This nineteenth century upright bass had the fingerboard planed so many times that there was little left. The neck was worn on both sides and warped to where it was no longer usable; what you are seeing in the photo is a classic restoration called a neck graft. I included this photo to show the work in it's final stages; the scroll has been grafted to new wood and a new neck carved and fit to the instrument.
This Violoncello neck replacement required that an entirely new neck be carved. I've included this photo of the scroll in an unfinished stage. The white wood is the natural color of maple before it is aged and stained to match the rest of the instrument -partly visible in the background. This is a good example of the carving skills you can expect from the workshop.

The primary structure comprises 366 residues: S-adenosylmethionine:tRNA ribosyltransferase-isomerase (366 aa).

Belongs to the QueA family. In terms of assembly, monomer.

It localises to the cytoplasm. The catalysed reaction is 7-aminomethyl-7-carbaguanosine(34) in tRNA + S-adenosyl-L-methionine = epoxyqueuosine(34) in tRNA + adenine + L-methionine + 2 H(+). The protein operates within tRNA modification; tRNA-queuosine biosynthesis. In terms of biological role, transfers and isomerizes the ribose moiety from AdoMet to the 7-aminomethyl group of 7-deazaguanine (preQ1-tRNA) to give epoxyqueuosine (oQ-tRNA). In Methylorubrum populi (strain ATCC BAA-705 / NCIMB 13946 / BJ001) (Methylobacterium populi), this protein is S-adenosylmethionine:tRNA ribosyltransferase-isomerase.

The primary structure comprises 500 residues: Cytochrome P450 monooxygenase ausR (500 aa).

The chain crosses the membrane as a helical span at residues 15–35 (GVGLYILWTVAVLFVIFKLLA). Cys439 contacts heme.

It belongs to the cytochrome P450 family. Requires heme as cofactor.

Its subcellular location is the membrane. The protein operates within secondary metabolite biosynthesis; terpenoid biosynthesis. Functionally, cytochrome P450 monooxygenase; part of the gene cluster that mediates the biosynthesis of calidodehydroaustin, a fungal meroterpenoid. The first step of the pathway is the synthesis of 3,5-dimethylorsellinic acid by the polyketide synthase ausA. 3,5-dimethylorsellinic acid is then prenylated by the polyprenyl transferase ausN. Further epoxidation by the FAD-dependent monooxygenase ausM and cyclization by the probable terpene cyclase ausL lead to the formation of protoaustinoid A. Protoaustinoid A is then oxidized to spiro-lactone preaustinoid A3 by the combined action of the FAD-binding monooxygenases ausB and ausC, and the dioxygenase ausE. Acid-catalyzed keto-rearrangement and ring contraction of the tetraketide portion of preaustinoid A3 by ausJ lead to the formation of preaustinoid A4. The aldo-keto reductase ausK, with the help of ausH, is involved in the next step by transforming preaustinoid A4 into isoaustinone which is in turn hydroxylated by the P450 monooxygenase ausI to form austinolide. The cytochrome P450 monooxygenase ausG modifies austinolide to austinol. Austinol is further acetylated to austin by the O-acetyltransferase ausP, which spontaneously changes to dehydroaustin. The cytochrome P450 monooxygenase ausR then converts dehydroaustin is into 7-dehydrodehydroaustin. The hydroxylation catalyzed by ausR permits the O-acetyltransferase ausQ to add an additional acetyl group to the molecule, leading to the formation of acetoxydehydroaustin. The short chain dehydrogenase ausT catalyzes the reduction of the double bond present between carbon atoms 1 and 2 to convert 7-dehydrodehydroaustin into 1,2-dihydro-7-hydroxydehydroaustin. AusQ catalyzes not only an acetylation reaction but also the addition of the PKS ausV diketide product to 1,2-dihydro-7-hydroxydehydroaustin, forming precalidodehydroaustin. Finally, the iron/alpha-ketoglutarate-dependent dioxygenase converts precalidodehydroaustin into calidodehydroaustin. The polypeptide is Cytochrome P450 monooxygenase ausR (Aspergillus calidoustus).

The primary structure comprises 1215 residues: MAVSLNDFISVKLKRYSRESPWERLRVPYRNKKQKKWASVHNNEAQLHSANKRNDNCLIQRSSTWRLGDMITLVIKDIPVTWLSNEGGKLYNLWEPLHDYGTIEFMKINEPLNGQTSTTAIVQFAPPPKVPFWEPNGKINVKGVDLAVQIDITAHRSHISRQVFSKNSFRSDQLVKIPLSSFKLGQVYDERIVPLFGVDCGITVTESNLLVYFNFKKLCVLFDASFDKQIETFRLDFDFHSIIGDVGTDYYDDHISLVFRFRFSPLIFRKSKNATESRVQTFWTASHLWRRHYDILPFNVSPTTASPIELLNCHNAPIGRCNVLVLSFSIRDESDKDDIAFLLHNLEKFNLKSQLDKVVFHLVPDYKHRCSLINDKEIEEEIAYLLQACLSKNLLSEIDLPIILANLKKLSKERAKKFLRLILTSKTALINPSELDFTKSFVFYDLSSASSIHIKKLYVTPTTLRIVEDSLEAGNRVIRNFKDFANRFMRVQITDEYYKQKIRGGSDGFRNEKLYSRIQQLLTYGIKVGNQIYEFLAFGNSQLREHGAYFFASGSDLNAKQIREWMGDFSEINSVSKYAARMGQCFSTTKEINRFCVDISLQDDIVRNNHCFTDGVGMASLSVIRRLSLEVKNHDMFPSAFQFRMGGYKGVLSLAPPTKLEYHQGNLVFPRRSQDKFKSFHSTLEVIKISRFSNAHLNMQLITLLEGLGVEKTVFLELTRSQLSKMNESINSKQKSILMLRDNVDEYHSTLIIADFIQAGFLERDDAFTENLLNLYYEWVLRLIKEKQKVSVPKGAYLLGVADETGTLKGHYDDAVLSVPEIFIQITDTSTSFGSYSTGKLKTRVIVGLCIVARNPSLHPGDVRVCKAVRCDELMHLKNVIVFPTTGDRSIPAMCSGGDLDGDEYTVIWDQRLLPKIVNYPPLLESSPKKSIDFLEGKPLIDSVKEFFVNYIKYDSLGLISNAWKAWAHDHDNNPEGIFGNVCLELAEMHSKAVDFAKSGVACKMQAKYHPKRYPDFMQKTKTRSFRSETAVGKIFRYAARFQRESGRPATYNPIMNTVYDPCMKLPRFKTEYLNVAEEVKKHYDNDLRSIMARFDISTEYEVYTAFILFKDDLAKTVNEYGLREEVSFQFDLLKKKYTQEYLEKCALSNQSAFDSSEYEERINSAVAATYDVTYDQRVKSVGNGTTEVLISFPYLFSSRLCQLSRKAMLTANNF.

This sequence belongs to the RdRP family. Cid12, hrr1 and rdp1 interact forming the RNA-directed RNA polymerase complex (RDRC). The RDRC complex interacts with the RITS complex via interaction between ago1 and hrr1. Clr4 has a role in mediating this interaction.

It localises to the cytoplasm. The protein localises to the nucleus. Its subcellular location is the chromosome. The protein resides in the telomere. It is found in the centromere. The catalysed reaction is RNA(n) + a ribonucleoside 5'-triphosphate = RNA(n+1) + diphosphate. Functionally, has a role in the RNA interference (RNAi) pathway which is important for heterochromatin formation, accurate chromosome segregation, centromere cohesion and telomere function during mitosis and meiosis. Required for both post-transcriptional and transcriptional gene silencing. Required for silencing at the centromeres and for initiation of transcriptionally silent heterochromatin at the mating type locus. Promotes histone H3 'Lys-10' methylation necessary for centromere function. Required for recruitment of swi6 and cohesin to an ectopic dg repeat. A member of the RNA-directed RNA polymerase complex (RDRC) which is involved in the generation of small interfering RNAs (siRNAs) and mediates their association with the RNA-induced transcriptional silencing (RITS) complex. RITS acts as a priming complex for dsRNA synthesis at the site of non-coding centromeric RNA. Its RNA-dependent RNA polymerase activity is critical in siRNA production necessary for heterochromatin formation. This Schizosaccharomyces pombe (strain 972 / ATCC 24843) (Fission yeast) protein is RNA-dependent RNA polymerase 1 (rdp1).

A new cello in the final stages of construction. The development of the processes needed to construct a new instrument expands the skill set for the restoration of fine instruments.